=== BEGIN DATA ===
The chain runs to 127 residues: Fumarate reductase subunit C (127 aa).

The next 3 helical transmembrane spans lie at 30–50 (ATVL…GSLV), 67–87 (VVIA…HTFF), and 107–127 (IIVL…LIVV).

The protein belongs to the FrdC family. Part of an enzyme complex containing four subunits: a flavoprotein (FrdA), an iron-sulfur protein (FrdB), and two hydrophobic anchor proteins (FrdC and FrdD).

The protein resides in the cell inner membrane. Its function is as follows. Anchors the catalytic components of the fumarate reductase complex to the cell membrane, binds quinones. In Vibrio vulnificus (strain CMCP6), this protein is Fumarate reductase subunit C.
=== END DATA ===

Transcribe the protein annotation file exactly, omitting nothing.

The chain runs to 127 residues: Fumarate reductase subunit C (127 aa).

The next 3 helical transmembrane spans lie at 30–50 (ATVL…GSLV), 67–87 (VVIA…HTFF), and 107–127 (IIVL…LIVV).

The protein belongs to the FrdC family. Part of an enzyme complex containing four subunits: a flavoprotein (FrdA), an iron-sulfur protein (FrdB), and two hydrophobic anchor proteins (FrdC and FrdD).

The protein resides in the cell inner membrane. Its function is as follows. Anchors the catalytic components of the fumarate reductase complex to the cell membrane, binds quinones. In Vibrio vulnificus (strain CMCP6), this protein is Fumarate reductase subunit C.